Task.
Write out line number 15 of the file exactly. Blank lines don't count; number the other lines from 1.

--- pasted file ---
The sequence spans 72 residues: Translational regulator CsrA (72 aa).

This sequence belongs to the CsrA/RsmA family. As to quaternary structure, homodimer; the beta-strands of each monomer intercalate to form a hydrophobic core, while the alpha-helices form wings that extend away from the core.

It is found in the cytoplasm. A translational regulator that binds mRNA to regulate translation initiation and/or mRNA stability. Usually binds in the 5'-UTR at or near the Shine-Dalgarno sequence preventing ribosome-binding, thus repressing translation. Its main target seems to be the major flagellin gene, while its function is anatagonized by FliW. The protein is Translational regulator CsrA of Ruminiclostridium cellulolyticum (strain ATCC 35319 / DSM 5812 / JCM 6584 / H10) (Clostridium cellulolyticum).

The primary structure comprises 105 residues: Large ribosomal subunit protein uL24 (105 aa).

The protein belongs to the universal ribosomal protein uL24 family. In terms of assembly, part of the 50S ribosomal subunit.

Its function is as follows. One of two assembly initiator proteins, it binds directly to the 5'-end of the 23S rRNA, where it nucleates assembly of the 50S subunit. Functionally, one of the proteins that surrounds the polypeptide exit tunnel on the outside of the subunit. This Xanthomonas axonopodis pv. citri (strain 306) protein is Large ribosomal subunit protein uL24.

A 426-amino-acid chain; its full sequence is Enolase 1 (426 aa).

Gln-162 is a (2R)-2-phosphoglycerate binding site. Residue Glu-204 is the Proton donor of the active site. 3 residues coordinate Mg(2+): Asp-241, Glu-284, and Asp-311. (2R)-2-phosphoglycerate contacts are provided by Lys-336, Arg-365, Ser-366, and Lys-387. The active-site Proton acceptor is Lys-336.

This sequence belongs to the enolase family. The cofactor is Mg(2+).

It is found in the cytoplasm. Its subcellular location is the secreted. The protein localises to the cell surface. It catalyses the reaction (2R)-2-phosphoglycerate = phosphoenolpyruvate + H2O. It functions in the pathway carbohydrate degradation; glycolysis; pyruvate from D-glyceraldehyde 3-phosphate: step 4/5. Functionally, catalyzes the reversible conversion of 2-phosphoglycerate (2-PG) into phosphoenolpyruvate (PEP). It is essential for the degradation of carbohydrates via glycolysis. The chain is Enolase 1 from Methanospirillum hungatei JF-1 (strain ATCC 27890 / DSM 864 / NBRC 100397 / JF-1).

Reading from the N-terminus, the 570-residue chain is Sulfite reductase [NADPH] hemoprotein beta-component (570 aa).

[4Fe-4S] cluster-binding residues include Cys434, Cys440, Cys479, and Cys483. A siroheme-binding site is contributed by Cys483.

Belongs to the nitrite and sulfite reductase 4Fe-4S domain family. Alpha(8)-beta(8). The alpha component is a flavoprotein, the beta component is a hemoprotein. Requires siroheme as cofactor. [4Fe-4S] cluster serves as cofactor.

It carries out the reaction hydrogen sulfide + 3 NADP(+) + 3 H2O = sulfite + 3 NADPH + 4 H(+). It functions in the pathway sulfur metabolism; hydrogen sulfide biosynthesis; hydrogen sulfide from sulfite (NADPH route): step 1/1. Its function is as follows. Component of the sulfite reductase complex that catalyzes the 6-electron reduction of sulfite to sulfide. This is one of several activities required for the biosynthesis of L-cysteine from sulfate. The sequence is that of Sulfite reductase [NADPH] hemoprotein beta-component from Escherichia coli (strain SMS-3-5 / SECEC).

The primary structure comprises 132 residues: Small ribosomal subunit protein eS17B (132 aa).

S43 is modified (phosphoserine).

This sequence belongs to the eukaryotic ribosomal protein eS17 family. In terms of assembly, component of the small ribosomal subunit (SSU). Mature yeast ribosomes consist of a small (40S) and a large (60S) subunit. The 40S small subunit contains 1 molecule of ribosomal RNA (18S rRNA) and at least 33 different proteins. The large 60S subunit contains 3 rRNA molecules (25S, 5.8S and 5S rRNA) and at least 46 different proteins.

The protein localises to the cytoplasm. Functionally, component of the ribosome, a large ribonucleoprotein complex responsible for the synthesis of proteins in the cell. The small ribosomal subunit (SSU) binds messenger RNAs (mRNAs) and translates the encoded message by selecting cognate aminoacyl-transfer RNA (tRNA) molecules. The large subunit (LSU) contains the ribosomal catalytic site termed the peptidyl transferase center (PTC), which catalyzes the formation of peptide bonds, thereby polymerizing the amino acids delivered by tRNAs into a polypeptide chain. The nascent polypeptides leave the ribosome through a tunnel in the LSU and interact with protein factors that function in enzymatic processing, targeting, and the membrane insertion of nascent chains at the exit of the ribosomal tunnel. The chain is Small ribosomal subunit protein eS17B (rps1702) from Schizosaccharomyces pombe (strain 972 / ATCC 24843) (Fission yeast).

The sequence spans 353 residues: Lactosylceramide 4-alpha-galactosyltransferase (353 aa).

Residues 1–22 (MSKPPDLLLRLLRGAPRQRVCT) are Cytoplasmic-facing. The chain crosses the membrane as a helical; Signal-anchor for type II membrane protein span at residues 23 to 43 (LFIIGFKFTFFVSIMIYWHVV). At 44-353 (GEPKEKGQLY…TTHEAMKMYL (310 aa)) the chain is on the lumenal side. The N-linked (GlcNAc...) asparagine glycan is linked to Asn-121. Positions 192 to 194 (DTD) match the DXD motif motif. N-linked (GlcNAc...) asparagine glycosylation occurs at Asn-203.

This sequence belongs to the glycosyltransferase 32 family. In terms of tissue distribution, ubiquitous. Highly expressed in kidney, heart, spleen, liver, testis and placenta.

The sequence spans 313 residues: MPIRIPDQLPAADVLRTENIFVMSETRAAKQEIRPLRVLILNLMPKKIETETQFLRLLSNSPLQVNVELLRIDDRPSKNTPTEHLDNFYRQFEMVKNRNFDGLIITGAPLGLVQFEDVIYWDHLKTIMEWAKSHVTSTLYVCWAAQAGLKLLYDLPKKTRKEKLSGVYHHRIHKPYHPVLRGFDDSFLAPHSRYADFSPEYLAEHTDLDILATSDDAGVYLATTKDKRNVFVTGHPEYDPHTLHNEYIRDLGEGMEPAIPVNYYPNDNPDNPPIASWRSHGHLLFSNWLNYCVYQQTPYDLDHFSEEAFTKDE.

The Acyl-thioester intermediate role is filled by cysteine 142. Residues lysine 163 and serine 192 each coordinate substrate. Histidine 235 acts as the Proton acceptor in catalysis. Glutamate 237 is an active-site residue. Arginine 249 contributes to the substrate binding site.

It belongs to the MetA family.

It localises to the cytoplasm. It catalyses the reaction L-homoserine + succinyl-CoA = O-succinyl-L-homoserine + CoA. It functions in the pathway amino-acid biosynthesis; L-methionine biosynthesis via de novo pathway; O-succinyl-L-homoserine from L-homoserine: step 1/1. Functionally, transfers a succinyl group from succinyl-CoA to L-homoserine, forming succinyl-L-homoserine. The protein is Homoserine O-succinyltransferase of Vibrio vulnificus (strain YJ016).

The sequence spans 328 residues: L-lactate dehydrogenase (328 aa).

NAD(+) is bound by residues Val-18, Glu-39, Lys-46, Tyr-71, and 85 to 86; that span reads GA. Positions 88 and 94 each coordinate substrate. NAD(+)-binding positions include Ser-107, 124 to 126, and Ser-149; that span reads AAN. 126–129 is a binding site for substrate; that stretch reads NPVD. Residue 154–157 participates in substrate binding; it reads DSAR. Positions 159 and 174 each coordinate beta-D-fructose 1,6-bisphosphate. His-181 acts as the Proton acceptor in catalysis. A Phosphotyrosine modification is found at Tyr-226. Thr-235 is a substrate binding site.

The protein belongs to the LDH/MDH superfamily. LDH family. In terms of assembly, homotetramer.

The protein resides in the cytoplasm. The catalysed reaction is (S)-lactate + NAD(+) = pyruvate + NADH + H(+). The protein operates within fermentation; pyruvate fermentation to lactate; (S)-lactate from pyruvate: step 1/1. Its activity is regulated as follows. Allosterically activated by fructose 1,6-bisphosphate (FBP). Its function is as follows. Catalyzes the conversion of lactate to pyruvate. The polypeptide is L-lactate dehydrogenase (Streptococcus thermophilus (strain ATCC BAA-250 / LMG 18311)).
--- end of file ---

The primary structure comprises 132 residues: Small ribosomal subunit protein eS17B (132 aa).